In this image a lone woman holds up a victory sign and stands in solidarity with Justice Chaudhry, Chief Justice of the Pakistani Supreme Court, who was suspended from office by President Musharraf on March 9, 2007. President Musharraf’s actions sparked widespread protests in Pakistan. Justice Chaudhry was reinstated on July 20, 2007.
Africa’s largest slum, Kibera, is home to one million people living in less than a square mile on the outskirts of Nairobi, almost entirely in one-room stick-and-mud shacks. Kibera is a microcosm of many of the world’s most vexing issues – poverty, poor healthcare, severe water shortage, the spread of HIV infection, and lack of women’s rights.
This image is a snapshot taken on the railway tracks that run through Kibera. A mother and child passed and I just shot the picture on pure instinct. I never talked to them or thought that I had taken an important image. It is one of those rare moments in photography that turns into magic.
Daniel Berehulak/Getty. Pakistan. 2009.
An internally displaced girl from the Swat valley laughs as her pot is filled with water in the Jalozai UNHCR IDP relief camp near Peshawar.
Approximately 3 million internally displaced persons (IDPs) have been created as a result of an on-going military operation against the Taliban. The refugees are facing extremely harsh living conditions including searing heat in over crowded camps.
Worshippers attend Friday prayers at a collapsed mosque. On October 8th, 2005, a 7.6 magnitude earthquake hit the area around Balakot, Pakistan, killing over 80,000 people. Three months after the massive quake, survivors were struggling to stay alive in the cold weather with millions living in tents not designed to cope with the extreme temperatures.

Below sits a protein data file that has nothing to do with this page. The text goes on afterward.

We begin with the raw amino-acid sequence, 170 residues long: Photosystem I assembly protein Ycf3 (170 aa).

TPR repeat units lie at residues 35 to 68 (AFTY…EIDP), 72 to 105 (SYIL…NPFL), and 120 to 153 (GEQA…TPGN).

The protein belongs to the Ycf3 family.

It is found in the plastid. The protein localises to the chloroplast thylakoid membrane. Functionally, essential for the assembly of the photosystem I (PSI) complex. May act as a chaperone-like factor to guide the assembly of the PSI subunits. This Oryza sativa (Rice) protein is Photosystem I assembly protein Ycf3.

Chairman George Gachie scratched the following quote across the blackboard at the weekly Maji Mazuri Youth Group meeting in Nairobi’s Mathare Valley slums:
They will never see your struggle.
All they’ll see is your trouble.
Access to peer counseling, leadership opportunities, a social network, and academic scholarships are among the incentives that encourage slum youths to join the group. In turn, members give back to their community through periodic clean-up projects and public programs such as concerts and health education dramas.
George’s quote reminds me of what defines this group – an unrelenting desire to confront their situation and improve their lives. The group persists on a sense of community, youthful optimism, and the steely resilience unique to people raised in such challenging circumstances.
Violence fueled by superstition, skin cancer from the hot equatorial sun, and prejudice due to their differing skin color are all challenges faced by albinos in Tanzania. Yet, in the midst of such solitude, laughter and a spirit of hope can still be found. Albino people in Tanzania are organizing and refusing to let violence against them continue. They are demanding action from the government and the government has begun to take notice.
This image is part of a series of class portraits taken at the Ashray School in Nagwa, a small village near Varanasi, India. Nagwa is home to migrants and “caste-less” families, a place where poverty is the only option. The Ashray School was created to give these families the opportunity for an education. Through portraiture and documentary work I focus not only on individual stories, but also the stories of this village as a changing community, witnessing the lives of these young children developing through the simple act of receiving an education.